How long does an iboga trip last?
A typical iboga flood lasts between 8 and 12h, but the trip can stretch considerably longer than that—up to 36h.
Why is iboga illegal?
Despite its incredibly powerful anti-addictive effects, iboga is illegal in many countries due to the cardiovascular health risks it poses, as well as due to its psychoactivity.
Where does iboga grow?
Iboga grows natively in Gabon, Cameroon, and Republic of Congo.
Is iboga safe?
Yes... 99.75% of the time.
Can iboga make you high?
Iboga is one of the most potent psychedelics we know of.
Can you use iboga for addiction?
Yes. Many addiction treatment clinics use iboga or ibogaine around the world with great success.
Can you microdose iboga?
It's possible, using a premade iboga TA (total alkaloid) tincture or the HCl (hydrochloride) powder. Microdosing before an iboga ceremony is recommended for connecting with the spirit of the plant, and microdosing after can be good for diminishing any residual cravings. Otherwise, people microdose iboga to control addiction, increase mental clarity, and boost mood.
How do iboga and ayahuasca compare?
It could be said that they are similar entheogens. Both are incredibly intense, both visually and on the body, both carry risks, but also can yield profound insight into the nature of life. The differences are that the iboga trip normally lasts significantly longer than an ayahuasca journey, and that ayahuasca can be more wildly visual while iboga's visuals are drawn more from the subconscious. Also, many users understand ayahuasca as a feminine spiritual entity (however, some strains of the vine are said to have a masculine presence), while iboga is generally considered masculine. Due to their huge overlap in effects, however, it can be said that iboga is the African ayahuasca or ayahuasca South American iboga.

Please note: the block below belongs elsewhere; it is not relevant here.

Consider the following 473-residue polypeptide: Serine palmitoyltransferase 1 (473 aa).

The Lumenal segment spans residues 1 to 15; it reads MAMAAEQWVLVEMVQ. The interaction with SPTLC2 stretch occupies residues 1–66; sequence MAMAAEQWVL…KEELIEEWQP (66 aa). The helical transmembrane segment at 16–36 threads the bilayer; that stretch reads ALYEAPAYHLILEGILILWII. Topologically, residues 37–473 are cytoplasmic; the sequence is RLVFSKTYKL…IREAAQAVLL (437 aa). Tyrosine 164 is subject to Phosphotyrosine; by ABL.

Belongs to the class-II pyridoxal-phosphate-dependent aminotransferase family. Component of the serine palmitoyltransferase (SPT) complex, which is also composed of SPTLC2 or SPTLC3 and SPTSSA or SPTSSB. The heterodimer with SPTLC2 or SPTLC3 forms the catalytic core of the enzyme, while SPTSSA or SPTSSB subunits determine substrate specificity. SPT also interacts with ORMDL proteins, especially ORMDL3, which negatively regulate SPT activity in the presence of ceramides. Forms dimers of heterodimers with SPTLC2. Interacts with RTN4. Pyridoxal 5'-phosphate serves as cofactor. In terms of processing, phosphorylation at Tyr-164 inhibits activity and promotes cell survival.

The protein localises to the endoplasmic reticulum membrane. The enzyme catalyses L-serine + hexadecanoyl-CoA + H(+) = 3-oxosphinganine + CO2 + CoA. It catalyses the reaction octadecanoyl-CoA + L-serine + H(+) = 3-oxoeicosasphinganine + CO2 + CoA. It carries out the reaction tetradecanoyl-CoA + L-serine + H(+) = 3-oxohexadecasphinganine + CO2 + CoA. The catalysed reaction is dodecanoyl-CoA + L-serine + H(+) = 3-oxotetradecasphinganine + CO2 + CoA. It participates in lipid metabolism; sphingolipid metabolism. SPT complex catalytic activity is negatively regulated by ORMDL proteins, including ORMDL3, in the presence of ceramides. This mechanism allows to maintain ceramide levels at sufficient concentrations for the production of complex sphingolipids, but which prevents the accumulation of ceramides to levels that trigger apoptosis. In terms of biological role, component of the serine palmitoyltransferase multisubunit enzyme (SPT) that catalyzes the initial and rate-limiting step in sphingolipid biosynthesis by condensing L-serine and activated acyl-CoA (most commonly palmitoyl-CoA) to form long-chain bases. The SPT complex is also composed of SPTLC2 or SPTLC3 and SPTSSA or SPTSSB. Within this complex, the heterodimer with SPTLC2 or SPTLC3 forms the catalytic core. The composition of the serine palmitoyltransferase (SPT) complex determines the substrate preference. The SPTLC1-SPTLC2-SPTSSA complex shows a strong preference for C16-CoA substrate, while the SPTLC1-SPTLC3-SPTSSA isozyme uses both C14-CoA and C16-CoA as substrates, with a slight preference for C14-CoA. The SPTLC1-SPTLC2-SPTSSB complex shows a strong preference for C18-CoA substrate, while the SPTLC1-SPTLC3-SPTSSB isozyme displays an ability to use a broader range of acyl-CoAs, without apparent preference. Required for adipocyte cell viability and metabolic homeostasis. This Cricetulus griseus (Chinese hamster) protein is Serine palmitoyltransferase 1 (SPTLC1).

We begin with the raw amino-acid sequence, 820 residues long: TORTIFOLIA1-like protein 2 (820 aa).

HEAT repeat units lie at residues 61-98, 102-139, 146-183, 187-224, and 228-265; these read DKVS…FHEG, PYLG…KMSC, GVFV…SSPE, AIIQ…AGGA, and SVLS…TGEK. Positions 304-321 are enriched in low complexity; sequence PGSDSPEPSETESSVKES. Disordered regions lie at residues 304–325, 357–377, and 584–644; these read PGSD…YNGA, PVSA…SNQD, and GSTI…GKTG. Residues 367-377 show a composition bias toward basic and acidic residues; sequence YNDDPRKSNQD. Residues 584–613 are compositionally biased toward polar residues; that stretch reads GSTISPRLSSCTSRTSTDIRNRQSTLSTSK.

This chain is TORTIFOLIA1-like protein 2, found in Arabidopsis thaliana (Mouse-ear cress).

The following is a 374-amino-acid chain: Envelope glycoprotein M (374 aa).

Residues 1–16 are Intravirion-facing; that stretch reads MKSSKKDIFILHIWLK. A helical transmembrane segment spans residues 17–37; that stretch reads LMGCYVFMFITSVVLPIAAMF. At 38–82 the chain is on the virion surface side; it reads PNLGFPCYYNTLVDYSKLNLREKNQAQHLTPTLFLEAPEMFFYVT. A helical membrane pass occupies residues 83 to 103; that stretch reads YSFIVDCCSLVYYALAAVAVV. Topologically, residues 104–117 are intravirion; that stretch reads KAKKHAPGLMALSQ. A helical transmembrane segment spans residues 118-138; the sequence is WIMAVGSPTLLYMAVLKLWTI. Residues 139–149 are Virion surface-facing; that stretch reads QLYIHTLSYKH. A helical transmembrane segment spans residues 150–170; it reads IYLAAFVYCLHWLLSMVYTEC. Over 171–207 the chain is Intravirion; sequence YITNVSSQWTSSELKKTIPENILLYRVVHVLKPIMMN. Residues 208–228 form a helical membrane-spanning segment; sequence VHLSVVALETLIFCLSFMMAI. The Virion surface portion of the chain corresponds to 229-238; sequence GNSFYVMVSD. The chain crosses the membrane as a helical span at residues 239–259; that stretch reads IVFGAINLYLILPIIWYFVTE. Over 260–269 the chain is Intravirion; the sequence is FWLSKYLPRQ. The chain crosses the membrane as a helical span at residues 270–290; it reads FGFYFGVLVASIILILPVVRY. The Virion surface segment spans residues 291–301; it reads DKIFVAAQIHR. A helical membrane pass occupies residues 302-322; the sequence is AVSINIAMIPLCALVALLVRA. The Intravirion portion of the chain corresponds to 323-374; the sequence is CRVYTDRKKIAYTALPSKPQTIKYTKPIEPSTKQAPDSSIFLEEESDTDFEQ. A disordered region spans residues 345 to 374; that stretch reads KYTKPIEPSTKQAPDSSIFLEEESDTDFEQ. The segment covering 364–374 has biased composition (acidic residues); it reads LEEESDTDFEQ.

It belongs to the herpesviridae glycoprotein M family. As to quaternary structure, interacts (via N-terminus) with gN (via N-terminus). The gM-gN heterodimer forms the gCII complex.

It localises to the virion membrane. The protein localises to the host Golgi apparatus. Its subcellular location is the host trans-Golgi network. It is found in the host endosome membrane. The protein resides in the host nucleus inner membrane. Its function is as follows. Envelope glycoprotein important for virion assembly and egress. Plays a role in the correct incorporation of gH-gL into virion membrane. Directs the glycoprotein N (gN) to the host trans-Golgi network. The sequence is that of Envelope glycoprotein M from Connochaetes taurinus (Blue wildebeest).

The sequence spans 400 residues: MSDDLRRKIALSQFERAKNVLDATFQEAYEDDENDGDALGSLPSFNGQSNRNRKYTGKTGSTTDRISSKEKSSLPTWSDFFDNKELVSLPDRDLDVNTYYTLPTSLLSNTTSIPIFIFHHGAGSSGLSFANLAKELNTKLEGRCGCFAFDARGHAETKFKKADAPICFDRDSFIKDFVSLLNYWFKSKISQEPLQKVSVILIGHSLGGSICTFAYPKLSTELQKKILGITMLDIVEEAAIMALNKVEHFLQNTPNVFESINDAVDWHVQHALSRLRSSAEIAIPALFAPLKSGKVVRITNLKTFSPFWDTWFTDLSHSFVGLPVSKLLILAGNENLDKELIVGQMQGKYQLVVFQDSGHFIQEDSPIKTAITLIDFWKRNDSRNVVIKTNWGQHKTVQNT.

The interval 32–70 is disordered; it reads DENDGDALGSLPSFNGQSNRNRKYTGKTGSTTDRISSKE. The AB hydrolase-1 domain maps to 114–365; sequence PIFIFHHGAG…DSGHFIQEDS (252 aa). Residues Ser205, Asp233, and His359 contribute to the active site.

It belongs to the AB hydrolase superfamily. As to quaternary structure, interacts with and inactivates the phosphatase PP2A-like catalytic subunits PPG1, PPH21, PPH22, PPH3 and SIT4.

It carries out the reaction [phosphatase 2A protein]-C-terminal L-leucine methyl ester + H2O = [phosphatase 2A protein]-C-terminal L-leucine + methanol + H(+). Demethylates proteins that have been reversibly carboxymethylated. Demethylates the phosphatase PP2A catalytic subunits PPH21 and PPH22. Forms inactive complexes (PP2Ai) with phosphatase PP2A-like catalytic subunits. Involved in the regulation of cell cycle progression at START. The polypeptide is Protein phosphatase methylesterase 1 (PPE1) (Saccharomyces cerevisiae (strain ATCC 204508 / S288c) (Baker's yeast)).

Are iboga seeds legal in the US?
The law is unclear on this issue, but it appears as though the seeds of T. iboga themselves don't contain ibogaine and therefore aren't regulated on the federal level. You can buy iboga seeds from many online vendors and Erowid users report that there are no problems with having them shipped domestically. However, we encourage you to research your state law for more specific information.
How much iboga to take?
Most addiction treatment centers administer doses of upwards of 10mg of ibogaine per 1kg of body weight. We strongly urge you not to administer iboga to yourself but to find an experienced facilitator or guide.
Where is iboga legal?
Although the laws governing iboga are dynamic, as of now it is legal in: Brazil, New Zealand, and South Africa, and likely at least the African countries in which it natively grows, if not some others, too. Iboga is also not scheduled or regulated, or in a grey area in a few other countries, such as Mexico, Costa Rica, Guatemala, and the Netherlands.
Can iboga kill you?
Yes. It's estimated that 1 in every 400 people who take iboga die from it.
What can iboga heal?
Iboga is primarily used to heal substance addiction.
Can you smoke iboga?
DMT Nexus users say yes. It's highly advised to go with extremely low doses if attempting this.
Can iboga be detected on a drug test?
No standard or extended drug tests are known to screen for ibogaine.
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Additional Artist Credits
- Title background image: Nuwan Shilpa Hennayake
- Part 1 background image: Chor Boogie
- Part 2 background image: Chrisantem Macháček
- Part 2 featured image: Kim Gjerstad / Wikimedia Commons
- Part 3 background image: Amanda Sage